Dates: Aug. 2, Seeing the Forest and the Trees with Anne Fiala, Research Associate The Evergreen State College; Aug. 9, Lava, Ice, Mud and Buried Forests: Mt. Rainier, the Volcano in our Backyard with Patrick Pringle, Earth Sciences Faculty Centralia College; Aug. 16, Recovering Salmon, Restoring the Nisqually Watershed with Jeanette Dorner, Salmon Recovery Program Manager Nisqually Indian Tribe; and Aug. 23, Fish Ecology of the Nisqually NWR Estuary with Christopher Ellings, Fish Biologist Ducks Unlimited, Nisqually National Wildlife Refuge. Details: 360-753-9467 or www.fws.gov/nisqually.

• The Washington Outdoor Women's [WOW] workshop is Sept. 15-17 at the Camp Waskowitz Environmental Learning Center near North Bend.

WOW is a non-profit program dedicated to teaching women outdoor skills and natural resource stewardship. Classes include archery, fly fishing and tying, canoeing, preparing fish and shellfish, big game hunting, backpacking basics, survival skills, and more.

A new course offered teaches dog owners how to handle canine emergencies in the field. Several state Fish and Wildlife staff members serve as volunteer instructors.

Workshop participants must be at least 18 years old, and need a current Washington recreational fishing license to take part in the fishing and fly-fishing sessions. Cost is $215, includes lodging, meals and use of all equipment. Details: 425-455-1986 or www.washingtonoutdoorwomen.org.

• Washington State Parks and Recreation Commission along with the U.S. Coast Guard and Dairy Queen are hosting a reward program for kids who wear life jackets while boating. Officers patrolling Washington's waterways will hand out coupons for a free, small Dairy Queen ice-cream cone to kids younger than 16 if they are spotted wearing a life jacket when out on a boat.

On weekends and holidays during the summer, state park rangers, county and city marine patrols, state Fish and Wildlife officers and U.S. Coast Guard Auxiliary members will be on the lookout for safe kid boaters. All states now require children to wear life jackets while boating. Details: www.parks.wa.gov/boating.

• Northwest Trek Wildlife Park in Eatonville is offering family overnight summer camps titled: "S'mores and Snores," Aug. 5-6 and Aug. 12-13. Cost is $40 adults, and $22 children ages 3-12. Details: 360-832-6117 or www.nwtrek.org.

• Join in this summer on the Washington Trails Association Wildland Discovery Hike Series. Next: Aug. 19, Tongue Mountain in Gifford Pinchot National Forest; Aug. 26, North Fork Skykomish to Dishpan Gap; Sept. 8, Dark Divide Hikes on banks of Lewis River; Sept. 16, William O' Douglas to Snow Mountain ranch; and Sept. 24, Park Butte near Mt. Baker. Details: 206-625-1367 or www.wta.org.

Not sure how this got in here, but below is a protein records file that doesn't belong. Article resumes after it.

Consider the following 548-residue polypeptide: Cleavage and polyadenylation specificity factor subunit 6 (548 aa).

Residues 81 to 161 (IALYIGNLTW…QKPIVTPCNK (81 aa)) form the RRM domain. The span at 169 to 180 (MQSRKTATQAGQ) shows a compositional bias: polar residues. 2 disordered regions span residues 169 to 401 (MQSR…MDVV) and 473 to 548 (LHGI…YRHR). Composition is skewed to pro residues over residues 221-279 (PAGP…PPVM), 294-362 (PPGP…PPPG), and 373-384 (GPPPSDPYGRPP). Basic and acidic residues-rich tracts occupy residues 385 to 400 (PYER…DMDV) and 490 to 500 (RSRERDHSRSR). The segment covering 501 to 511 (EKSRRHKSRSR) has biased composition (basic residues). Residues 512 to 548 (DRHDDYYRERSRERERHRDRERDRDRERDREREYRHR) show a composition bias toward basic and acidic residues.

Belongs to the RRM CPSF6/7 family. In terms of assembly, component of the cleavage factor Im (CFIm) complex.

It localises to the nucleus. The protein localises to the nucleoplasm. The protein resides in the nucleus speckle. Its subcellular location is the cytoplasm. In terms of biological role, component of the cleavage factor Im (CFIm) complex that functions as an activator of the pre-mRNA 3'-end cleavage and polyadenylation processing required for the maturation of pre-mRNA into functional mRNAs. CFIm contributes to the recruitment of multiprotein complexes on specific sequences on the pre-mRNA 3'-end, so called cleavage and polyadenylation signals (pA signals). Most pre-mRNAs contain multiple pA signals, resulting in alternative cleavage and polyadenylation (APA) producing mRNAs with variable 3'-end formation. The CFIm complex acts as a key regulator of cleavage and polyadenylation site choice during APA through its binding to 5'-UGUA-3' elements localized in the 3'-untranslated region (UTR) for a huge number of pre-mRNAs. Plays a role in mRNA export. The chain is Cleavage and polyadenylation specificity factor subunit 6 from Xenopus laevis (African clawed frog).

• The Hood Canal Salmon Enhancement Group is offering an Adventure Overnight Camp Aug. 15-18 for sixth to ninth graders.

Learn about wild salmon issues from historical perspectives, current trends and salmon physiology through exploration activities, games, art and journaling. Details: 360-275-3575.

• Outdoor Odysseys in Friday Harbor is offering a limited number of women-only sea kayaking tours in the San Juan Islands now through September. Choose from two types of sea kayaking tours, both led by women guides — a three-day camping tour or a three-day bed & breakfast tour. Cost is $475 for camping tour and $749 for B&B tour. Details: 206-361-0717 or www.outdoorodysseys.com.

• The Washington Trails Association offers statewide trip reports and trail conditions. Details: www.wta.org.

• The Sammamish Rowing Association hosts learn-to-row sessions through October. Meet twice a week for the four-week session. Cost is $75. Details: 425-653-2583.

• The Washington Trails Association is offering high school students volunteer vacations in the Puget Sound region.

Participants learn all about the world of building and maintaining hiking trails, experienced in a safe, teamwork-oriented environment in the Cascade Mountains. The association provides experienced crew leaders, a great project, some camping gear (tents and sleeping pads) and meals.

Cost is $125 for non-members, and $100 for WTA members. The week-long trips are offered through Aug. 20. Details: 206-625-1367 or www.wta.org.

• The Seattle Parks and Recreation is offering a kayaking program for people with disabilities 1 p.m. to 5 p.m. Sept. 17 at the Green Lake Small Craft Center, 5900 West Green Lake Way North. The kayaking event is co-sponsored with Wilderness Inquiry. For details e-mail Mara Lynaugh at maralynaugh@comcast.net.

• The North Cascades Institute 2006 catalog offers a wide range of spring and summer adult field seminars, family getaways and a speaker series. Details: 360-856-5700 or www.ncascades.org.

• The Northwest Fly Anglers offers various public classes through the year. The public also is invited to club meetings on the third Thursday of each month, at the Haller Lake Community Center, 12579 Densmore Ave N., in North Seattle. Details: 206-684-7524.

• The Emerald Sea Dive Club offers year-round activities including the big buddy program and weekly and monthly dives. The club meets on the first Wednesday of every month, 7-9 p.m. at Alfy's Pizza, 4820 196th S.W. in Lynnwood. Details: 425-775-2410 or www.emeraldseadiveclub.org.

• The Seattle Audubon Society offers field trips and classes every month. Details: 206-523-4483 or www.seattleaudubon.org.

• Northend Bassmasters is accepting new members who want to learn more about bass fishing. The group meets on the first Tuesday of every month at 7 p.m. at the Crystal Creek Cafe, 22620 Bothell-Everett Highway (Canyon Park) in Bothell. Details: 206-789-4259 or e-mail Gary Millard at glmillard@comcast.net.

Mark Yuasa: 206-464-8780 or myuasa@seattletimes.com

Copyright © 2006 The Seattle Times Company